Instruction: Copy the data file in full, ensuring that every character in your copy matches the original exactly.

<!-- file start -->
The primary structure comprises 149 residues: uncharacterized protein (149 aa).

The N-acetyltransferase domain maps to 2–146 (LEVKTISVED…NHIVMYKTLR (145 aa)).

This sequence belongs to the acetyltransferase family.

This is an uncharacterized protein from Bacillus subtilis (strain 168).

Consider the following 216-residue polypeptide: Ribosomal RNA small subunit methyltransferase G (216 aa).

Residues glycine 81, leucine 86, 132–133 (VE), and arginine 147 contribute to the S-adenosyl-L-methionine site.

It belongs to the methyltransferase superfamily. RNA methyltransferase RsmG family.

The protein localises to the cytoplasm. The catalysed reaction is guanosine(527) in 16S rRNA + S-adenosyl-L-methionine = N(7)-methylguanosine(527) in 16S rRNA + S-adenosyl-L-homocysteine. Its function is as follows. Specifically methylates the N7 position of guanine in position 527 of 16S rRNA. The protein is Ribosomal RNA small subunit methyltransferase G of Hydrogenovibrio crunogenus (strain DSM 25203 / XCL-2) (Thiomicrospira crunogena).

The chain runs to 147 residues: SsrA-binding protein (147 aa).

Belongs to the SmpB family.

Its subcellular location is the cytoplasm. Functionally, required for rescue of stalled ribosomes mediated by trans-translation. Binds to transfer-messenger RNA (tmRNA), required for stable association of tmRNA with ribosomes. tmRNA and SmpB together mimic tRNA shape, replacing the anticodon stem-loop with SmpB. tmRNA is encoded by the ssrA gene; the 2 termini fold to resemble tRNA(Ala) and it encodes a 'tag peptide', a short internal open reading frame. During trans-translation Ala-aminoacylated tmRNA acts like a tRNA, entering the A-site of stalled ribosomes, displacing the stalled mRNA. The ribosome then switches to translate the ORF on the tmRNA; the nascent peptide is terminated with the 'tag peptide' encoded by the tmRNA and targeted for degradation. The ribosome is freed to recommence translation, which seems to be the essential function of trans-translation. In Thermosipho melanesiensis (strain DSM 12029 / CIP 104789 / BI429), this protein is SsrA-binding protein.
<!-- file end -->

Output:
The primary structure comprises 149 residues: uncharacterized protein (149 aa).

The N-acetyltransferase domain maps to 2–146 (LEVKTISVED…NHIVMYKTLR (145 aa)).

This sequence belongs to the acetyltransferase family.

This is an uncharacterized protein from Bacillus subtilis (strain 168).

Consider the following 216-residue polypeptide: Ribosomal RNA small subunit methyltransferase G (216 aa).

Residues glycine 81, leucine 86, 132–133 (VE), and arginine 147 contribute to the S-adenosyl-L-methionine site.

It belongs to the methyltransferase superfamily. RNA methyltransferase RsmG family.

The protein localises to the cytoplasm. The catalysed reaction is guanosine(527) in 16S rRNA + S-adenosyl-L-methionine = N(7)-methylguanosine(527) in 16S rRNA + S-adenosyl-L-homocysteine. Its function is as follows. Specifically methylates the N7 position of guanine in position 527 of 16S rRNA. The protein is Ribosomal RNA small subunit methyltransferase G of Hydrogenovibrio crunogenus (strain DSM 25203 / XCL-2) (Thiomicrospira crunogena).

The chain runs to 147 residues: SsrA-binding protein (147 aa).

Belongs to the SmpB family.

Its subcellular location is the cytoplasm. Functionally, required for rescue of stalled ribosomes mediated by trans-translation. Binds to transfer-messenger RNA (tmRNA), required for stable association of tmRNA with ribosomes. tmRNA and SmpB together mimic tRNA shape, replacing the anticodon stem-loop with SmpB. tmRNA is encoded by the ssrA gene; the 2 termini fold to resemble tRNA(Ala) and it encodes a 'tag peptide', a short internal open reading frame. During trans-translation Ala-aminoacylated tmRNA acts like a tRNA, entering the A-site of stalled ribosomes, displacing the stalled mRNA. The ribosome then switches to translate the ORF on the tmRNA; the nascent peptide is terminated with the 'tag peptide' encoded by the tmRNA and targeted for degradation. The ribosome is freed to recommence translation, which seems to be the essential function of trans-translation. In Thermosipho melanesiensis (strain DSM 12029 / CIP 104789 / BI429), this protein is SsrA-binding protein.